The Mexican government said it intends to shift long-range plans to build a trade railway connection worth billions of dollars from Texas to New Mexico in the wake of Gov. Greg Abbott’s stepped-up border inspections last month, which were widely criticized as being financially damaging and may now leave a lasting impact on relations between Texas and its No. 1 trading partner.
Mexican Economy Minister Tatiana Clouthier said a planned rail and ports expansion — known as the T-MEC Corridor — to connect the Pacific port of Mazatlán to the Canadian city of Winnipeg would not use Texas, but instead the rail line would be routed along the far edge of West Texas up through Santa Teresa, N.M., about 20 miles west of downtown El Paso.
“We’re now not going to use Texas,” Clouthier said at a conference April 28 in Mexico City. “We can’t leave all the eggs in one basket and be hostages to someone who wants to use trade as a political tool.”
Clouthier was referring to what Mexican and U.S. officials and business leaders on both sides of the border have described as chaos generated by Abbott’s April 6 order requiring that all commercial trucks coming from Mexico to Texas go through “enhanced” safety inspections. Abbott said the move was necessary to crack down on human and drug smugglers.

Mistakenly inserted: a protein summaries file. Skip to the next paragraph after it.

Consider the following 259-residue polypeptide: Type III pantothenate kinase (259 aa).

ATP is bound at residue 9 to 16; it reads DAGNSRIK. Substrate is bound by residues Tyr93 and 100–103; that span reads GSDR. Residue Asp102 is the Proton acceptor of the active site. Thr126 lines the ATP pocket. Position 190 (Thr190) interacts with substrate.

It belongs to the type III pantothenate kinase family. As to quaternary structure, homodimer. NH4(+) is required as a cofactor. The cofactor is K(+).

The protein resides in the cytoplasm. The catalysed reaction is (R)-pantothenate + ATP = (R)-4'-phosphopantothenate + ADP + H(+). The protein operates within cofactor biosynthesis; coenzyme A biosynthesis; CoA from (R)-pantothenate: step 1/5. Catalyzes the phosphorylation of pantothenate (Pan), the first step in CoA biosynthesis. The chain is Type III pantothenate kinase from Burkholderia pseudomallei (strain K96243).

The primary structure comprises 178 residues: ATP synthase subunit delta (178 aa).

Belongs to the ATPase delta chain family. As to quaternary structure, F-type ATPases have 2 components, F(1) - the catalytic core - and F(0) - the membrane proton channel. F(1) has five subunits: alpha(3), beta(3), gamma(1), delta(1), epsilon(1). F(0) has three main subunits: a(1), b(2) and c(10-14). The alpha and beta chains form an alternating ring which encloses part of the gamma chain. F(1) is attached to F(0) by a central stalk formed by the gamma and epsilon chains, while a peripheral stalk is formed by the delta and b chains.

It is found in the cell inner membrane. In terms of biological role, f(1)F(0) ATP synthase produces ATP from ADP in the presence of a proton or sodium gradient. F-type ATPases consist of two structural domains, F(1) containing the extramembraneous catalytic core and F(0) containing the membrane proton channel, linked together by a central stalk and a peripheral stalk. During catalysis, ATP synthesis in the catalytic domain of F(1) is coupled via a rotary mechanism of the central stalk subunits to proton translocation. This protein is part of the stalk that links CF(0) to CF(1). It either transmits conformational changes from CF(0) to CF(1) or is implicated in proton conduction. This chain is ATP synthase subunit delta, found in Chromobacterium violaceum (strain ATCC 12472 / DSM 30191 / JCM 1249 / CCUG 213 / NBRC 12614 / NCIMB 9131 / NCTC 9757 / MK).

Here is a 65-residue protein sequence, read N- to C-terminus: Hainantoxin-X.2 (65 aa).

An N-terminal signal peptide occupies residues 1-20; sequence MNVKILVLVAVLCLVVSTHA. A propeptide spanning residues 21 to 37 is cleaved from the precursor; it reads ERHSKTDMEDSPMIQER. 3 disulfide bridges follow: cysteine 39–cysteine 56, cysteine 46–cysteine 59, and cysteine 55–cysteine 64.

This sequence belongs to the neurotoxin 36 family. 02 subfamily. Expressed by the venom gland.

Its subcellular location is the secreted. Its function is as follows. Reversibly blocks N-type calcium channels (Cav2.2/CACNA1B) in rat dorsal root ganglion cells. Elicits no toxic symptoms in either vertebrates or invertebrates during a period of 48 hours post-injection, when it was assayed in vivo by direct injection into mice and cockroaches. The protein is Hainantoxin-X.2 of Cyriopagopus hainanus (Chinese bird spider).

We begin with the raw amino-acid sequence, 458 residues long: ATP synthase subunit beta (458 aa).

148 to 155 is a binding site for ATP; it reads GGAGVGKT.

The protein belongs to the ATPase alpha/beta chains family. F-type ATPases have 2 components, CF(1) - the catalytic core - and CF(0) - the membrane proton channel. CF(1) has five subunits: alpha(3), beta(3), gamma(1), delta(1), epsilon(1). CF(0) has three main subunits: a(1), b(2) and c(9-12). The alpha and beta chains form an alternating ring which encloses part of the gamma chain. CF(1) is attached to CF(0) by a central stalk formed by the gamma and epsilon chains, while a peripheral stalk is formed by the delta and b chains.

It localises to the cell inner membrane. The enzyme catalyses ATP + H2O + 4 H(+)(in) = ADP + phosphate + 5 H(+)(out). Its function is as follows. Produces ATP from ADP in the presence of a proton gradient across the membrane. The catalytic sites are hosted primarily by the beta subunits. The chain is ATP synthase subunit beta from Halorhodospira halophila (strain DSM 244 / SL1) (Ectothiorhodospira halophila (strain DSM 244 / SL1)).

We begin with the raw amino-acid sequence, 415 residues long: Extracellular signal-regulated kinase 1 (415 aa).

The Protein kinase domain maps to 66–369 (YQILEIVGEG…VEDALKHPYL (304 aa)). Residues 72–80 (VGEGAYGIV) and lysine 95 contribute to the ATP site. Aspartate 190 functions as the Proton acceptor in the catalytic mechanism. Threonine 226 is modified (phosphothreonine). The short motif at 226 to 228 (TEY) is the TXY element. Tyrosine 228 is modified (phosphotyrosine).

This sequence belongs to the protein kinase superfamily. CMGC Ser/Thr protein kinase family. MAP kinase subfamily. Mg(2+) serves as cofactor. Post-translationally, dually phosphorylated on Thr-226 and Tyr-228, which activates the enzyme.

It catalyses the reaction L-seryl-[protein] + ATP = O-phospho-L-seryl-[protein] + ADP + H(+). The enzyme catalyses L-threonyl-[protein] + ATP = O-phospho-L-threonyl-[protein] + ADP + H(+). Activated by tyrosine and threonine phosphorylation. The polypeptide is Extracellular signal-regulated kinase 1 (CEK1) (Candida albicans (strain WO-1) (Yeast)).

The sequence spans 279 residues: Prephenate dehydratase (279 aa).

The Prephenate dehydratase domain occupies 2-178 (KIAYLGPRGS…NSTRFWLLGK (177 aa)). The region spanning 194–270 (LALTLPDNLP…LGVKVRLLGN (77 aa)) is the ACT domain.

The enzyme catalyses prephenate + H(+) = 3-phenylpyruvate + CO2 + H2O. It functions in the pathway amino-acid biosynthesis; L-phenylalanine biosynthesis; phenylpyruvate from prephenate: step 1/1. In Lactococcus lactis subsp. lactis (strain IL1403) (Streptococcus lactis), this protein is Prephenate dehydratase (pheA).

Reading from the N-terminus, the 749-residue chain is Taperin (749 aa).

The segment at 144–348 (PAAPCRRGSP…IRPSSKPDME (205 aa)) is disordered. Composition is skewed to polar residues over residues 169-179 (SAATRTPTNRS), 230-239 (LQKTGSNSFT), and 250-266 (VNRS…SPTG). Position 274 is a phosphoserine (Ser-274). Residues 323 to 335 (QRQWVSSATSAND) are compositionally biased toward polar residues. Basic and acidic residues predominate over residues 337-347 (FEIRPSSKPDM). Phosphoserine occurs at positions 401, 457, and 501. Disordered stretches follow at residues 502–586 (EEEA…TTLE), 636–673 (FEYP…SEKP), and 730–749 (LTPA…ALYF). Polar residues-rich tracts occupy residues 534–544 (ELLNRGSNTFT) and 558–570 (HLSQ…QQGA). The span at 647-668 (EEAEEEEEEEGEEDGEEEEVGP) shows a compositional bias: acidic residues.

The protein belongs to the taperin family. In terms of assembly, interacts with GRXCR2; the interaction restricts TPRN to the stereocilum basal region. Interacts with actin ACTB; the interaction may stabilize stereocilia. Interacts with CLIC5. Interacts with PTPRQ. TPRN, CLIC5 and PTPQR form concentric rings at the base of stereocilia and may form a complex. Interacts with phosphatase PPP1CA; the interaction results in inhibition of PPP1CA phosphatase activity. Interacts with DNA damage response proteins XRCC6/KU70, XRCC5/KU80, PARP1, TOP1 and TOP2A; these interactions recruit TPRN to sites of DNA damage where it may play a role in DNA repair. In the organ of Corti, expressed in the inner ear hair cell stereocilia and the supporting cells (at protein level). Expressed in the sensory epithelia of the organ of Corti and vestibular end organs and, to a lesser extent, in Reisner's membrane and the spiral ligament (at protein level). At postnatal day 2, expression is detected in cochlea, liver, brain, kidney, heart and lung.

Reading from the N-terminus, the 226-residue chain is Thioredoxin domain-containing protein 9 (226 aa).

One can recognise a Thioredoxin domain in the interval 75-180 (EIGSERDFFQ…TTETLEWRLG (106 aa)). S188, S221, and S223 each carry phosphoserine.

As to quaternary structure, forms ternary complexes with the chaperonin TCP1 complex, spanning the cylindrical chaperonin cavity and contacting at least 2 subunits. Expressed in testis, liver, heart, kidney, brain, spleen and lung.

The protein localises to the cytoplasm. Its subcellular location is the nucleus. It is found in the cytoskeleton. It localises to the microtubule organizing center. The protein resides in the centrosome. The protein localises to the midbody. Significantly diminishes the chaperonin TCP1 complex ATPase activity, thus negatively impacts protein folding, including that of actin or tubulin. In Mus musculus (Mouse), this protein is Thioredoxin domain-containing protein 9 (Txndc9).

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In a previous report by NBC 5, Texas Department of Public Safety Director Steve McCraw said no evidence of smuggling was uncovered in the searches, as they expected. Beto O'Rourke, who is challenging Abbott for governor in November, said DPS troopers weren't allowed to search the cargo areas and could only perform safety inspections such as evaluations of the vehicle's tires and brakes.